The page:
The Rhode Island Superior Court has confirmed an award finding that the Providence School Board violated its contract with the Providence Teachers Union when it unilaterally declared that appeals relating to a decision to not invite a teacher back to a transforming school would be limited to "procedural improprieties".
Pursuant to the applicable cba, the Board and the Union were to work collaboratively to implement a Transformation Model for a school designated as "needing improvement" by the Rhode Island Department of Education. The Board and the Union worked together to create a process for teachers wishing to remain at the school. The process called for an initial interview with the principal. If the principal decided not to retain the teacher the teacher would be sent to an interview with a Recommendation Review Team. A teacher not invited back after a RRT interview could appeal that decision to a School Improvement Intervention Team. co-chaired by the Superintendent and the Union President. It was this final appeals process that the Board declared was limited to procedural irregularities.
In response to the Union's grievance, the arbitrator found the grievance arbitrable and the unilateral imposition of the limitation on the appeals process violative of the contract.
The Board sought to set aside this award, arguing that the dispute was not arbitrable in that it involved a "non-delegable duty" closely related to the school's educational mission.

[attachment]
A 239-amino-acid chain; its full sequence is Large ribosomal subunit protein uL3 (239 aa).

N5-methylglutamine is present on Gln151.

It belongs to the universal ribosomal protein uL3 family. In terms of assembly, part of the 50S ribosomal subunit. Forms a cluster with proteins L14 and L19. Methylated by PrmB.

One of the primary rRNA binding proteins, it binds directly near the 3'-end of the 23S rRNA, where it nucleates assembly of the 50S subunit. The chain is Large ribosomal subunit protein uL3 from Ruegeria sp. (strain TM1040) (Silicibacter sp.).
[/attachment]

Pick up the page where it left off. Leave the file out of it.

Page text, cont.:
The Superior Court rejected this argument and confirmed the award. It noted:
the relationship between a decision about the level of process to be afforded a teacher who has not been invited back by a principal and then the RRT in his or her appeal to the SIIT is too remotely related to the essence of the educational mission to be considered a non-delegable duty and thus not arbitrable. ... If this Court were to find the Board's decision to be pursuant to a non-delegable duty, despite its remote relationship with the essence of the educational mission, then it follows that the entire procedure for evaluating teachers at a persistently-lowest achieving school could potentially be considered non-delegable. There would be no encouragement for the Board and the Union to work collaboratively, as they have largely done in this case, to implement the RIDE intervention protocols and provide a method for reforming our state's most needy schools.
The court's decision can be found here.